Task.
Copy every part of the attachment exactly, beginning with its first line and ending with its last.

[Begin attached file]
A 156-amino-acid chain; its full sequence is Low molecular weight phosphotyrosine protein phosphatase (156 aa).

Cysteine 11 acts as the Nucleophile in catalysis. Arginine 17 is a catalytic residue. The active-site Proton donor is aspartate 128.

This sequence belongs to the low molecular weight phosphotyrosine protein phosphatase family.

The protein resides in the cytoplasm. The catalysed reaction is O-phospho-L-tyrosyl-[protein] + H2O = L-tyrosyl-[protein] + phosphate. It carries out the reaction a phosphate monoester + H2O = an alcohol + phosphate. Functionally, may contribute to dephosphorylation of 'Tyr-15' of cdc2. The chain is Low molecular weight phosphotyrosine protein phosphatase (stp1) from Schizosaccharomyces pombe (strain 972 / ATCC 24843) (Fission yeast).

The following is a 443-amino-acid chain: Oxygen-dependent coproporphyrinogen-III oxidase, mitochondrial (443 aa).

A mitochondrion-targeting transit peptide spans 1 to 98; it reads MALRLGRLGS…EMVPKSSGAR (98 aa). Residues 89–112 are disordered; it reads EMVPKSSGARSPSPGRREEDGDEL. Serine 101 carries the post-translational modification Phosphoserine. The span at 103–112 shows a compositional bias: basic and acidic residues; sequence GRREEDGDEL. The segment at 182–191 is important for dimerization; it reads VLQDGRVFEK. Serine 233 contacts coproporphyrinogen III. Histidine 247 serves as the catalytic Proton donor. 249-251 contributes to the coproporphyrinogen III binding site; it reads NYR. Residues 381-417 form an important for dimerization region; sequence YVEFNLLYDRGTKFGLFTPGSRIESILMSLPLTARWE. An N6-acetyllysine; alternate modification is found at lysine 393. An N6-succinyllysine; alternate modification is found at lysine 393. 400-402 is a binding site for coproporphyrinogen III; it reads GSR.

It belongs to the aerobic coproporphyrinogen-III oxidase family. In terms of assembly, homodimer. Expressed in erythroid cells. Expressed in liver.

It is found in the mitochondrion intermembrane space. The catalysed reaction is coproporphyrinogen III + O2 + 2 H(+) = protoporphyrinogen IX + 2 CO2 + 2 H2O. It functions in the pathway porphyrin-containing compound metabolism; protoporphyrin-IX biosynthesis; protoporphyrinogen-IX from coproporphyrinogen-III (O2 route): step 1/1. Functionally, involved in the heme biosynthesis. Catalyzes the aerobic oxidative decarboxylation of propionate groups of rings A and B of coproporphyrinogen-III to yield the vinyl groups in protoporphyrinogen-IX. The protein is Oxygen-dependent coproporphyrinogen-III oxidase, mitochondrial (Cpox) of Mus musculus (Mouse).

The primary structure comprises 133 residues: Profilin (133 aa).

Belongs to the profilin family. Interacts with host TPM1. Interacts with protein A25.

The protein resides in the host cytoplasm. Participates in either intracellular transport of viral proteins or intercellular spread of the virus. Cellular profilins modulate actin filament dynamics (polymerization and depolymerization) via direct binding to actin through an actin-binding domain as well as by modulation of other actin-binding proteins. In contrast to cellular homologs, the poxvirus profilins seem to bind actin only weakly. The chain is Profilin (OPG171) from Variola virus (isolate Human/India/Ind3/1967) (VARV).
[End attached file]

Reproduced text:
A 156-amino-acid chain; its full sequence is Low molecular weight phosphotyrosine protein phosphatase (156 aa).

Cysteine 11 acts as the Nucleophile in catalysis. Arginine 17 is a catalytic residue. The active-site Proton donor is aspartate 128.

This sequence belongs to the low molecular weight phosphotyrosine protein phosphatase family.

The protein resides in the cytoplasm. The catalysed reaction is O-phospho-L-tyrosyl-[protein] + H2O = L-tyrosyl-[protein] + phosphate. It carries out the reaction a phosphate monoester + H2O = an alcohol + phosphate. Functionally, may contribute to dephosphorylation of 'Tyr-15' of cdc2. The chain is Low molecular weight phosphotyrosine protein phosphatase (stp1) from Schizosaccharomyces pombe (strain 972 / ATCC 24843) (Fission yeast).

The following is a 443-amino-acid chain: Oxygen-dependent coproporphyrinogen-III oxidase, mitochondrial (443 aa).

A mitochondrion-targeting transit peptide spans 1 to 98; it reads MALRLGRLGS…EMVPKSSGAR (98 aa). Residues 89–112 are disordered; it reads EMVPKSSGARSPSPGRREEDGDEL. Serine 101 carries the post-translational modification Phosphoserine. The span at 103–112 shows a compositional bias: basic and acidic residues; sequence GRREEDGDEL. The segment at 182–191 is important for dimerization; it reads VLQDGRVFEK. Serine 233 contacts coproporphyrinogen III. Histidine 247 serves as the catalytic Proton donor. 249-251 contributes to the coproporphyrinogen III binding site; it reads NYR. Residues 381-417 form an important for dimerization region; sequence YVEFNLLYDRGTKFGLFTPGSRIESILMSLPLTARWE. An N6-acetyllysine; alternate modification is found at lysine 393. An N6-succinyllysine; alternate modification is found at lysine 393. 400-402 is a binding site for coproporphyrinogen III; it reads GSR.

It belongs to the aerobic coproporphyrinogen-III oxidase family. In terms of assembly, homodimer. Expressed in erythroid cells. Expressed in liver.

It is found in the mitochondrion intermembrane space. The catalysed reaction is coproporphyrinogen III + O2 + 2 H(+) = protoporphyrinogen IX + 2 CO2 + 2 H2O. It functions in the pathway porphyrin-containing compound metabolism; protoporphyrin-IX biosynthesis; protoporphyrinogen-IX from coproporphyrinogen-III (O2 route): step 1/1. Functionally, involved in the heme biosynthesis. Catalyzes the aerobic oxidative decarboxylation of propionate groups of rings A and B of coproporphyrinogen-III to yield the vinyl groups in protoporphyrinogen-IX. The protein is Oxygen-dependent coproporphyrinogen-III oxidase, mitochondrial (Cpox) of Mus musculus (Mouse).

The primary structure comprises 133 residues: Profilin (133 aa).

Belongs to the profilin family. Interacts with host TPM1. Interacts with protein A25.

The protein resides in the host cytoplasm. Participates in either intracellular transport of viral proteins or intercellular spread of the virus. Cellular profilins modulate actin filament dynamics (polymerization and depolymerization) via direct binding to actin through an actin-binding domain as well as by modulation of other actin-binding proteins. In contrast to cellular homologs, the poxvirus profilins seem to bind actin only weakly. The chain is Profilin (OPG171) from Variola virus (isolate Human/India/Ind3/1967) (VARV).